In this week's installment: Dubious sub-prime lenders, Philly's mayoral madness, going car-free, domestic partnership's inherent inequality, carbon farming, witnessing an execution, and more.
After talking pop culture on MSNBC's Countdown from a remote location for four years, the Village Voice columnist got to meet Olbermann in the flesh last week when the TV news anchor was awarded the first annual Molly Ivins Award by AAN. "The patron saint of skeptical liberals turned out to be as appealing as he is on the tube," he says in his La Dolce Musto column.
At a midday reception in New York last Wednesday, Olbermann accepted the award from AAN president and Memphis Flyer publisher Ken Neill. Olbermann spoke of the crucial role that alt-weeklies played post-9/11 as "the way out of the maze" of suspended disbelief; of the continuing importance to think and question what those in power do and say; and of his foray into the realm of political reporting and commentary.
That's almost twice as many as last year, and the most since 2001, when 22 papers applied. This year's hopefuls are spread across 14 states and one Canadian province, and include many repeat applicants and several other papers with pre-existing connections to AAN. And in a new twist in the admissions process, AAN prepared a report that provides background information on the companies and individuals who hold ownership stakes in each paper.
An unnamed industry source tells the Weekly's Steve Volk that a group led by Richard L. Connor is among the bidders for his paper. Connor, the editor and publisher of the Times Leader in Wilkes-Barre, Pa., led a group of investors last year in the purchase of that paper from the McClatchy Co. "Another company frequently mentioned among industry insiders as a potential bidder is Times-Shamrock Communications," Volk says, but the company says it has "no involvement." Times-Shamrock owns AAN members Baltimore City Paper, Detroit's Metro Times, Orlando Weekly, and the San Antonio Current, among other publications. Village Voice Media and Philadelphia Media Holdings have also been named as companies interested in purchasing the Weekly.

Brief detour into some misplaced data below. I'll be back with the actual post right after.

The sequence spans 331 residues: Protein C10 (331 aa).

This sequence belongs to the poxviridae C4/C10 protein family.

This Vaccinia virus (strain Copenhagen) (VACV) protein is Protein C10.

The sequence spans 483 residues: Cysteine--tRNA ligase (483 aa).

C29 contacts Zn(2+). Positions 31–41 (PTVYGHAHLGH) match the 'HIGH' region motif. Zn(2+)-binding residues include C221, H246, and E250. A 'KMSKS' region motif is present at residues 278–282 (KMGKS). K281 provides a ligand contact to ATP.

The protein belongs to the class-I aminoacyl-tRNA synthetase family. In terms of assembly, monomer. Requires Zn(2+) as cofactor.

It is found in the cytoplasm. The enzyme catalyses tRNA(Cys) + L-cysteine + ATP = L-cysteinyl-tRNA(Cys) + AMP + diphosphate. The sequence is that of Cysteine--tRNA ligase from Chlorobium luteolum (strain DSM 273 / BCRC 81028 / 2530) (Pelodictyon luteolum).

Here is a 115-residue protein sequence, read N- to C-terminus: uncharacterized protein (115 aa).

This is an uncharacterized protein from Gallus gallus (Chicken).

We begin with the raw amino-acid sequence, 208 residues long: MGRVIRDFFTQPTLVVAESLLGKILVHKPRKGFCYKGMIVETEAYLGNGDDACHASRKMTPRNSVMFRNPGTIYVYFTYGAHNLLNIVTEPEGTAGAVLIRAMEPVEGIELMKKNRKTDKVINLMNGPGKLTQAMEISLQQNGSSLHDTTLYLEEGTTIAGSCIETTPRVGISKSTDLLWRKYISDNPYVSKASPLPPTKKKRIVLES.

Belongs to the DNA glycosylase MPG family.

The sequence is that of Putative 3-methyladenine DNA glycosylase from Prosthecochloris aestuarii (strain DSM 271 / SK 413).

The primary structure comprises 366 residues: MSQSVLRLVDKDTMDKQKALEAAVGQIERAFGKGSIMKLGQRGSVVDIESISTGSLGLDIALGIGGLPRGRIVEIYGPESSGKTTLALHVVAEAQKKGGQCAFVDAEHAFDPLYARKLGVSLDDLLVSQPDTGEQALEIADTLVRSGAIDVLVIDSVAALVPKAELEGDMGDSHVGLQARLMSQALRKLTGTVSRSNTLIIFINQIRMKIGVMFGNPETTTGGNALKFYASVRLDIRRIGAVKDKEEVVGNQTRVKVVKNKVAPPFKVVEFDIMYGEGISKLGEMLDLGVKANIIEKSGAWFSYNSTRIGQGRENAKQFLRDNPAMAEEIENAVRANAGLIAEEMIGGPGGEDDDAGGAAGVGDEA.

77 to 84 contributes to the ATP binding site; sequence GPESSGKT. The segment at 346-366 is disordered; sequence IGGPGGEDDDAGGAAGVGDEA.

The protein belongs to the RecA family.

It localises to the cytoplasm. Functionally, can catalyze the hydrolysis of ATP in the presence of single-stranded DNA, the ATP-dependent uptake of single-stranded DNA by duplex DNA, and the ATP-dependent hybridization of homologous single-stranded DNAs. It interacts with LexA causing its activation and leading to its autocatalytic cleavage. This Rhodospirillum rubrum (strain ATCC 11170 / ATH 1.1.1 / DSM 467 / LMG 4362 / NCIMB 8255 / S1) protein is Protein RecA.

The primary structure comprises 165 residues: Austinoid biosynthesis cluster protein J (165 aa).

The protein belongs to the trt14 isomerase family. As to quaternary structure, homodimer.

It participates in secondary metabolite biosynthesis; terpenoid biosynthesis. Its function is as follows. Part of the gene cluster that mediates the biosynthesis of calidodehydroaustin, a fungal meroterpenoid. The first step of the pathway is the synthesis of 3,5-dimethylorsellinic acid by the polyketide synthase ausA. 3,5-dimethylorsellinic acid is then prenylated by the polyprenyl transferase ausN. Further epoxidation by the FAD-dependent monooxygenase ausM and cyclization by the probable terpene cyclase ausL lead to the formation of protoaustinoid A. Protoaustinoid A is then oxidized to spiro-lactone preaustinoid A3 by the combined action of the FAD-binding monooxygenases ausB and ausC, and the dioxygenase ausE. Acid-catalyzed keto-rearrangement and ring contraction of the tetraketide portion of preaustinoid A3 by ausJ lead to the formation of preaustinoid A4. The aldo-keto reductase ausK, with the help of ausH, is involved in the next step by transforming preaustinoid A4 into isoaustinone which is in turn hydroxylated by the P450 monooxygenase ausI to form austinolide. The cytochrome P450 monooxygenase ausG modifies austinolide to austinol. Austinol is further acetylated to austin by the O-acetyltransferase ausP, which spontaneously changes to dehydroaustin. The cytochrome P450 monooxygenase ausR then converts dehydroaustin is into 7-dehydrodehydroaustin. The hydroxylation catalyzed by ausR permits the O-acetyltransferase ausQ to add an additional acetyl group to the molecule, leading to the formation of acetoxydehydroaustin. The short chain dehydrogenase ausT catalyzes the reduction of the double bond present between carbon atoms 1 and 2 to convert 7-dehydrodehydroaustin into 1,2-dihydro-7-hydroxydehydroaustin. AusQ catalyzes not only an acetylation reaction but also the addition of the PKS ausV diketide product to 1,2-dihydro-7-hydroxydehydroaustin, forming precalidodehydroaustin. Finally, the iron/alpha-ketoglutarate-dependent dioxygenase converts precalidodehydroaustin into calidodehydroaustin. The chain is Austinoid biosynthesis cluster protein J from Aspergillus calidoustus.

Scott Hassenflu will leave the News & Review and the board of the Alternative Weekly Network (AWN) on May 18. In a letter sent yesterday to his AWN colleagues, Hassenflu says his "short term plans" call for "some much needed R & R" and a more active role in a home-furnishings store he co-owns. Hassenflu has served on the AWN board for the past 10 years, and has had a long career in the alternative press, including stints with the Dallas Observer and San Francisco Bay Guardian.
"Being pregnant doesn't change the fact that there are issues in Jackson that I can bring to light through this newspaper," writes 19-year-old Melishia Grayson in her introductory column for the Jackson Free Press. Grayson is one of four recipients of AAN's Diversity Internship grants for the Winter/Spring 2007 cycle. The other grant recipients this cycle are Amanda Miller at Washington City Paper, Tuyet Nguyen at Westword, and Lauren Parajon at the Oklahoma Gazette. Established in 2001, the AAN Diversity Internship program awards four annual grants of up to $2,500 to talented young journalists of color.
The Association of Alternative Newsweeklies will honor Ivins' contribution to journalism by bestowing an annual First Amendment award to a North American journalist whose work best embodies the spirit of Ivins' legacy. "She got her basic training at one of our member newspapers, and when she left she continued to speak truth to power with wit and style. Her work speaks for itself, and speaks volumes about how much difference one courageous journalist can make," says Kenneth Neill, AAN President and publisher of The Memphis Flyer.
It's been almost three years since AAN launched AltWeeklies.com as a web portal for alt-weekly content and a story-sharing site for AAN member papers. As web journalism and the news industry evolve, AltWeeklies.com is taking steps to move forward as well.